Deputy Chief Medical Officer opinion piece on the Community transmission of COVID-19 into aged care
An opinion piece from Deputy Chief Medical Officer Professor Michael Kidd AM about on the Community transmission of COVID-19 into aged care.
The past few weeks have been tough in Victoria, with unacceptably high levels of community transmission of COVID-19 prompting Premier Daniel Andrews to introduce Stage 4 restrictions to limit the movement of people.
There will be many more difficult days ahead as we continue to live with COVID-19.
While community transmission remains high, we will continue to have significant risk of COVID-19 infecting senior Australians receiving care – both in residential facilities and at home.
Even the best run aged care facilities are susceptible to outbreaks of COVID-19. This is because infected staff and visitors who are showing no symptoms can introduce the virus into aged care settings, and spread can start to occur before anyone knows this has happened.
If an infected staff member has no symptoms, even the screening introduced at the front door of every aged care facility may not prevent the coronavirus from getting inside.
The only absolute way to prevent possible outbreaks of COVID-19 in our aged care facilities is to control community transmission.
None of this is to downplay the devastating effects COVID-19 has already had in several aged care facilities.
The people affected are much loved family members – including parents, grandparents and great-grandparents – and the dedicated staff who support their needs every day.
The Australian and Victorian governments are working in close partnership to combat the spread of the coronavirus in Victoria’s aged care facilities.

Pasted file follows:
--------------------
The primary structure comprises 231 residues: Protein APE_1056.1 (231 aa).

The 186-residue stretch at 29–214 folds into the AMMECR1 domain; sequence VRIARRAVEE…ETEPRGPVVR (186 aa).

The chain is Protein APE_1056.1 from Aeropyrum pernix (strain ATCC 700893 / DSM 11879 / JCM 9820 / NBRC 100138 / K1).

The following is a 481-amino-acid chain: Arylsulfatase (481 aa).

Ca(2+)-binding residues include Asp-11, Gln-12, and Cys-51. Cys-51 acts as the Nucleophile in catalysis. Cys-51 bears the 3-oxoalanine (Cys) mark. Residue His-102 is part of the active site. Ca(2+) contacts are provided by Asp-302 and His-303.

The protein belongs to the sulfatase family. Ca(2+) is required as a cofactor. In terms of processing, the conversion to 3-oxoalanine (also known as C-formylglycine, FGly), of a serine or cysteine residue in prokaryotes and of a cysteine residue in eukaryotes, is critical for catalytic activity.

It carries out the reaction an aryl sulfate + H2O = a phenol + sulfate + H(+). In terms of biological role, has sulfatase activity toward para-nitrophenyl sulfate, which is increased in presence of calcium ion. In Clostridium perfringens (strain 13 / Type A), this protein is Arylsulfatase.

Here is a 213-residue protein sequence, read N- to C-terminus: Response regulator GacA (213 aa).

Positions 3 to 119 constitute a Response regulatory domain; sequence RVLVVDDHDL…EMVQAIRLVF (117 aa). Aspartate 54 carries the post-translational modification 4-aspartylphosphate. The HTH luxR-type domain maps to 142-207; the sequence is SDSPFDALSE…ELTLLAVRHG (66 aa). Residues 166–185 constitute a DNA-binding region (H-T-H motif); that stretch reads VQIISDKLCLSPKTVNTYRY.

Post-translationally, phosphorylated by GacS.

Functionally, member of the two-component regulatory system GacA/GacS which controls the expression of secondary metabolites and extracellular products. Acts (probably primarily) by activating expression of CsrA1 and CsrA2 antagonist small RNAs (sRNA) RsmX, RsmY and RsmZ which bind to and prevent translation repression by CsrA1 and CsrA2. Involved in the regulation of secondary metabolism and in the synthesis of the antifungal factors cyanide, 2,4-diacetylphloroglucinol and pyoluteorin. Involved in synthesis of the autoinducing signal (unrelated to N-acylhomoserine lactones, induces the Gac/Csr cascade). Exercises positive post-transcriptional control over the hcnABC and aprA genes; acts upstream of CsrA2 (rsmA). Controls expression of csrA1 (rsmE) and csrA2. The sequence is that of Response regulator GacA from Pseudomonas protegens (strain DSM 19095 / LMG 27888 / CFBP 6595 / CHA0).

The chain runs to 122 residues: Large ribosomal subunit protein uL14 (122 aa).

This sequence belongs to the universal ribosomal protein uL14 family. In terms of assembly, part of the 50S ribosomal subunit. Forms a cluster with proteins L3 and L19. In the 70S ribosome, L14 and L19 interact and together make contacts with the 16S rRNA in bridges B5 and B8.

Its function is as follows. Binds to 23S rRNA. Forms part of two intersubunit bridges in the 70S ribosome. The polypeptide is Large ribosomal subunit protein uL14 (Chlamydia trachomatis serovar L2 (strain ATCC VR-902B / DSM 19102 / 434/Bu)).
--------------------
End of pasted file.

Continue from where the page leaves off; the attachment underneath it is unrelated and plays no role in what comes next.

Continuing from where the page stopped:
The Victorian Aged Care Response Centre, which opened last week, is ensuring every aged care resident who needs care, receives it. This includes working with public and private hospitals to support aged care facilities by providing expert advice and staff.
The Australian Government has also provided Australian Defence Force personnel, Australian Medical Assistance Team clinicians, and personal protective equipment, including 10 million face masks, and more than one million face shields, for use by aged care workers.
South Australian and Defence Force nurses have also travelled to Melbourne to support their colleagues.
Everyone has a role to play in getting and keeping community transmission levels down.
This means adhering to all COVID-19 restrictions in your state – and continuing to physically distance, practise good hygiene, wear a mask whenever directed, and stay at home and get tested if you develop symptoms, no matter how mild.
We all have to maintain our vigilance and make our individual contributions to preventing community transmission of COVID-19.
If we all do this, we will protect the health and wellbeing of all Australians, including the most senior members of our nation.
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